Aeschynanthus pulcher (Blume) G.Don
Lipstick Plant, Red Bugle Vine, Royal Red Bugler, Basket Vine, Scarlet Basket Vine
Aeschynanthus beccarii, Aeschynanthus boschianus, Aeschynanthus javanicus, Aeschynanthus lamponga var. parvifolius, Aeschynanthus lampongus, Aeschynanthus lanceolatus, Aeschynanthus lobbianus, Aeschynanthus neesii, Aeschynanthus parvifolius, Aeschynanthus zollingeri, Trichosporum beccarii, Trichosporum javanicum, Trichosporum lampongum, Trichosporum lobbianum, Trichosporum parvifolium, Trichosporum pulchrum, Trichosporum zollingeri
Bloom Time: Summer to winter
Aeschynanthus pulcher is a climbing evergreen subshrub with aerial rooting stems bearing oval leaves and terminal clusters of bright red tubular flowers from summer to winter. It grows up to 32 inches (70 cm) tall. The flowers are up to 2.4 inches (6 cm) long and yellow in the throat.
USDA hardiness zone 11a to 11b: from 40 °F (+4.4 °C) to 50 °F (+10 °C).
How to Grow and Care
Aeschynanthus are perfect as hanging or trailing plants. They require high humidity and warmth throughout the growing season and strong (but not direct) light. After the season is over, cut the trailing stems back in preparation for another year—otherwise, it will tend toward legginess. Do not spray plants in bloom. These are perfect for a greenhouse, sunroom, or conservatory.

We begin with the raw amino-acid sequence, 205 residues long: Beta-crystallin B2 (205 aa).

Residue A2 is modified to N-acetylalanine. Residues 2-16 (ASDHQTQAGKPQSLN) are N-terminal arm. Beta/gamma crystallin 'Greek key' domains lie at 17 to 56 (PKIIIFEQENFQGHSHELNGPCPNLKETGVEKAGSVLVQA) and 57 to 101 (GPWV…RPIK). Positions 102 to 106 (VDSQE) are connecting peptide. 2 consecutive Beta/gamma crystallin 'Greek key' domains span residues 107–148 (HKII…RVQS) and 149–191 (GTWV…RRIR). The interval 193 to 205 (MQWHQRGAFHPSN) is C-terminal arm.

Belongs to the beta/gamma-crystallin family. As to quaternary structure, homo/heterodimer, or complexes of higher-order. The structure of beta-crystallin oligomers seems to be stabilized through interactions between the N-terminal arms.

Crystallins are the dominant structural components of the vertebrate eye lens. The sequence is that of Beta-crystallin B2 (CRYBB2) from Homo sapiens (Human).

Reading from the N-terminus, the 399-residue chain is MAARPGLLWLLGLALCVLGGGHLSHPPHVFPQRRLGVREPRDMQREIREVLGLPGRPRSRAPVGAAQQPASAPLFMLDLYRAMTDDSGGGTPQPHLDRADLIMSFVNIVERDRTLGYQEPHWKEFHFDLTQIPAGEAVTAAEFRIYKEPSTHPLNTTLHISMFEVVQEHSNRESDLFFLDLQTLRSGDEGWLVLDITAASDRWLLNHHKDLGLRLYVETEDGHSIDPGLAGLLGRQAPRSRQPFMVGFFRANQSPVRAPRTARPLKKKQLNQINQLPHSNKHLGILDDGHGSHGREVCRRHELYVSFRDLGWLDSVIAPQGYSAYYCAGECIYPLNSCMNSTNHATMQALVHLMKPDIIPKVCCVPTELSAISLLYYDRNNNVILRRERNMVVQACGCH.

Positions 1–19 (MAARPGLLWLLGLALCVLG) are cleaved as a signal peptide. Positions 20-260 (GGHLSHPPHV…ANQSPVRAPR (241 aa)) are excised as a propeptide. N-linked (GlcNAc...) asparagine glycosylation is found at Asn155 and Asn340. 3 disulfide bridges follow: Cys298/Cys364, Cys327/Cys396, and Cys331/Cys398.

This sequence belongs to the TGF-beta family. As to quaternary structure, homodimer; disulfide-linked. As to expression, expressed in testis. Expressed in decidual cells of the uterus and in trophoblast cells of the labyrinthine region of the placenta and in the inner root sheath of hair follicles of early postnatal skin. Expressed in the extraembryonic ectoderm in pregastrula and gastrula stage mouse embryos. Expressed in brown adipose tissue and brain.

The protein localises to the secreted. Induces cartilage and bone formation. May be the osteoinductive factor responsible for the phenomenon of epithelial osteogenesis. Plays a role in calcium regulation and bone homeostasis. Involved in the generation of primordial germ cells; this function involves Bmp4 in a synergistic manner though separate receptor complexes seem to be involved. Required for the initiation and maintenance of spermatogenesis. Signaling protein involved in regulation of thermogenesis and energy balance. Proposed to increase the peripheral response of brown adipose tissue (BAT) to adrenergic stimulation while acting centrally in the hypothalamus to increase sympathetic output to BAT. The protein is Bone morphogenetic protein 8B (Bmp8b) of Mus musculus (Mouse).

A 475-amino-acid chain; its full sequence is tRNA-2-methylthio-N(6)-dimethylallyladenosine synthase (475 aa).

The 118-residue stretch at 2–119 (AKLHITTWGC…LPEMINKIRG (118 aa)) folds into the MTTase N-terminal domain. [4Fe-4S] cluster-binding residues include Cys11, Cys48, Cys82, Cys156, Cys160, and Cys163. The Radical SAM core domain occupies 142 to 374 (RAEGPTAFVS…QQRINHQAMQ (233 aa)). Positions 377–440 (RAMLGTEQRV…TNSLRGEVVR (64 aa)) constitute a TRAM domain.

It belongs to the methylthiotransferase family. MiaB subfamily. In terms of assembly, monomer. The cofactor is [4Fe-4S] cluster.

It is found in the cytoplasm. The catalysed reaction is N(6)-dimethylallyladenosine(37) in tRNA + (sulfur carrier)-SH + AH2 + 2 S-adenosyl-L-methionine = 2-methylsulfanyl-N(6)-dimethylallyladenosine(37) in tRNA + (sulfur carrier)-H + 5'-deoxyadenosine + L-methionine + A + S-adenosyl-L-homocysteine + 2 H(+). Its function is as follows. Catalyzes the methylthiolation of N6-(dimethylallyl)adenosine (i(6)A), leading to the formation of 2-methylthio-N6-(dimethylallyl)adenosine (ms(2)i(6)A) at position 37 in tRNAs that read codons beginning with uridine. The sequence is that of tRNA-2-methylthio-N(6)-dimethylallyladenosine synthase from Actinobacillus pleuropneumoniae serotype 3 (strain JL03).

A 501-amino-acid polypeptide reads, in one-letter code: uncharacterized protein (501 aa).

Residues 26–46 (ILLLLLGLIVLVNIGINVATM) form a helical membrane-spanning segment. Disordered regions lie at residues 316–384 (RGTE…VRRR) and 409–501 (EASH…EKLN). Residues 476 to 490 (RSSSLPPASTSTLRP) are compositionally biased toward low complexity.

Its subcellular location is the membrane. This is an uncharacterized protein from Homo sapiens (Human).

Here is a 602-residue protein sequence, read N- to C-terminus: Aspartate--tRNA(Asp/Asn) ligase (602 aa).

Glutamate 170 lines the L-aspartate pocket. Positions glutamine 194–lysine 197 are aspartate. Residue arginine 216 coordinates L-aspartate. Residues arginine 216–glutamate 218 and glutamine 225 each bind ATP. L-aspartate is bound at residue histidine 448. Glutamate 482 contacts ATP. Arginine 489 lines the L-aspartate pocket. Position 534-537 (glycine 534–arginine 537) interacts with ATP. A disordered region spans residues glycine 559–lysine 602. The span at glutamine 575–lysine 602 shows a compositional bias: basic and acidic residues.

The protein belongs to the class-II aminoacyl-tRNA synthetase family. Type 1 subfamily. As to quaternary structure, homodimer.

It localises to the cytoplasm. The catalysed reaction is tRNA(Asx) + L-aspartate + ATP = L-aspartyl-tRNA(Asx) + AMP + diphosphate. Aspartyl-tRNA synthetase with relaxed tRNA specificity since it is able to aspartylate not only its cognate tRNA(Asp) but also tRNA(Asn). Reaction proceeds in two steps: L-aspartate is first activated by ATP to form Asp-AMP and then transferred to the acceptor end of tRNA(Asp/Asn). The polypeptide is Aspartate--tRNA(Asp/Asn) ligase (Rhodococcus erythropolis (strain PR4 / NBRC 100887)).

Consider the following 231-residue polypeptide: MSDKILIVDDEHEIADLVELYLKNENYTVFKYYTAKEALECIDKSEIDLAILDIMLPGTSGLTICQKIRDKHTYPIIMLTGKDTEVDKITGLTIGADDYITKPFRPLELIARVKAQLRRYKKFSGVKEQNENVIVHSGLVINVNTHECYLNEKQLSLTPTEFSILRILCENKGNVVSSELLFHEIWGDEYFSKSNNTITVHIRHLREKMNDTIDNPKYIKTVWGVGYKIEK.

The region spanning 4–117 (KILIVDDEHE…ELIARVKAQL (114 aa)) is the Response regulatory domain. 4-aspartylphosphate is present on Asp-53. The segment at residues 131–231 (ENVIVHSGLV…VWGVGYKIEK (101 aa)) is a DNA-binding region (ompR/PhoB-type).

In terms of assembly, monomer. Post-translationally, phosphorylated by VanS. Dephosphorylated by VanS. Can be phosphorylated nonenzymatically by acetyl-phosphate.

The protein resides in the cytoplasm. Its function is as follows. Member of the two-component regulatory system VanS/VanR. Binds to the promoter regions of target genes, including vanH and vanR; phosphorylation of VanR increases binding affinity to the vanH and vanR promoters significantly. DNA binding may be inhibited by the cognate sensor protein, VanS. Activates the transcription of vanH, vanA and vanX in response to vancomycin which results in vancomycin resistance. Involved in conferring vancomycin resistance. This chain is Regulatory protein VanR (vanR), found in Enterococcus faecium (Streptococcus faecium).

Repotting depends on your container choice. For hanging plants, you should repot at the beginning of every growing season. You can keep the plant in the same basket year after year, but you'll still need to refresh the soil and divide it if the plant has become too large. After that, you can pot the division up separately. If you're growing in a container, repot annually or every other year, depending on the size of the plant.
Take cuttings in the spring, when the plant resumes normal growth. To successfully root cuttings, use a rooting hormone and provide bottom heat or a covered rooting container. Take a cutting with several leaves and a length of the stem. Strip away the bottom one or two sets of leaves to expose one or two growing nodes. Dip these into rooting hormone (if you're using it), then bury the cutting and the exposed nodes into a clean potting mix.
See more at How to Grow and Care for Aeschynanthus.
This species is native to Java.
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